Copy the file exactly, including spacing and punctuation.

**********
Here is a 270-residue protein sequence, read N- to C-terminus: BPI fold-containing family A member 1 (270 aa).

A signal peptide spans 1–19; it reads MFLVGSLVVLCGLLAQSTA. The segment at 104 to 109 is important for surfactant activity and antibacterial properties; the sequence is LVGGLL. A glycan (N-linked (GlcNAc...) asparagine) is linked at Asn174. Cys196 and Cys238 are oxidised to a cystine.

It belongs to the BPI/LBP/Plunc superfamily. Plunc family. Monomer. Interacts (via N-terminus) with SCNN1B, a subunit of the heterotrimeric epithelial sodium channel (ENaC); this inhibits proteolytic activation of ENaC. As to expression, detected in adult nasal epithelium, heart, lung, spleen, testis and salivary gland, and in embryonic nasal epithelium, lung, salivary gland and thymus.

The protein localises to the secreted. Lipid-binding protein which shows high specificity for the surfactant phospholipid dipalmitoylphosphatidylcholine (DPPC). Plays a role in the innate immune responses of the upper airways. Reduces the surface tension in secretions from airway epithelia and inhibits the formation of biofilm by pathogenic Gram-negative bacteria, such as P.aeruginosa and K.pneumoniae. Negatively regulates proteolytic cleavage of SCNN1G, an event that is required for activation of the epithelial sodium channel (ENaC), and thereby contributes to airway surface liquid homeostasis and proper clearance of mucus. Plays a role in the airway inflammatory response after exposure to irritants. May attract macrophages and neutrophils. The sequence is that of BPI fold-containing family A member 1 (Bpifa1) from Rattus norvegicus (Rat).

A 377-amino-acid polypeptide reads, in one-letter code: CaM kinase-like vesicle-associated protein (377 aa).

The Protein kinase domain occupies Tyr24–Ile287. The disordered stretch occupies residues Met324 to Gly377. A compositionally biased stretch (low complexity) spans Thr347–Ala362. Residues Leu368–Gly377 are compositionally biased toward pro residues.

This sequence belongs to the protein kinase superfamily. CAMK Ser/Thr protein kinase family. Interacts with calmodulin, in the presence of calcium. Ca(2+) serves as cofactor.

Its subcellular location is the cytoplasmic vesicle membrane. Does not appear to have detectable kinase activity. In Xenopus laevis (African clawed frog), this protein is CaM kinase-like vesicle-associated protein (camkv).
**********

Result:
Here is a 270-residue protein sequence, read N- to C-terminus: BPI fold-containing family A member 1 (270 aa).

A signal peptide spans 1–19; it reads MFLVGSLVVLCGLLAQSTA. The segment at 104 to 109 is important for surfactant activity and antibacterial properties; the sequence is LVGGLL. A glycan (N-linked (GlcNAc...) asparagine) is linked at Asn174. Cys196 and Cys238 are oxidised to a cystine.

It belongs to the BPI/LBP/Plunc superfamily. Plunc family. Monomer. Interacts (via N-terminus) with SCNN1B, a subunit of the heterotrimeric epithelial sodium channel (ENaC); this inhibits proteolytic activation of ENaC. As to expression, detected in adult nasal epithelium, heart, lung, spleen, testis and salivary gland, and in embryonic nasal epithelium, lung, salivary gland and thymus.

The protein localises to the secreted. Lipid-binding protein which shows high specificity for the surfactant phospholipid dipalmitoylphosphatidylcholine (DPPC). Plays a role in the innate immune responses of the upper airways. Reduces the surface tension in secretions from airway epithelia and inhibits the formation of biofilm by pathogenic Gram-negative bacteria, such as P.aeruginosa and K.pneumoniae. Negatively regulates proteolytic cleavage of SCNN1G, an event that is required for activation of the epithelial sodium channel (ENaC), and thereby contributes to airway surface liquid homeostasis and proper clearance of mucus. Plays a role in the airway inflammatory response after exposure to irritants. May attract macrophages and neutrophils. The sequence is that of BPI fold-containing family A member 1 (Bpifa1) from Rattus norvegicus (Rat).

A 377-amino-acid polypeptide reads, in one-letter code: CaM kinase-like vesicle-associated protein (377 aa).

The Protein kinase domain occupies Tyr24–Ile287. The disordered stretch occupies residues Met324 to Gly377. A compositionally biased stretch (low complexity) spans Thr347–Ala362. Residues Leu368–Gly377 are compositionally biased toward pro residues.

This sequence belongs to the protein kinase superfamily. CAMK Ser/Thr protein kinase family. Interacts with calmodulin, in the presence of calcium. Ca(2+) serves as cofactor.

Its subcellular location is the cytoplasmic vesicle membrane. Does not appear to have detectable kinase activity. In Xenopus laevis (African clawed frog), this protein is CaM kinase-like vesicle-associated protein (camkv).